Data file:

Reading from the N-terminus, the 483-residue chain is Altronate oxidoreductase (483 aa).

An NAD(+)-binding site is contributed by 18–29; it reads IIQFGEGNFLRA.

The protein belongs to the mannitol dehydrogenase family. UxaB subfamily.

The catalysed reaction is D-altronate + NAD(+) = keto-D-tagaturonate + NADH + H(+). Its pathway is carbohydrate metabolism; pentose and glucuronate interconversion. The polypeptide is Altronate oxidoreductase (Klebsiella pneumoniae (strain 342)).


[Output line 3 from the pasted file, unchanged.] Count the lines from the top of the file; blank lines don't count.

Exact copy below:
The protein belongs to the mannitol dehydrogenase family. UxaB subfamily.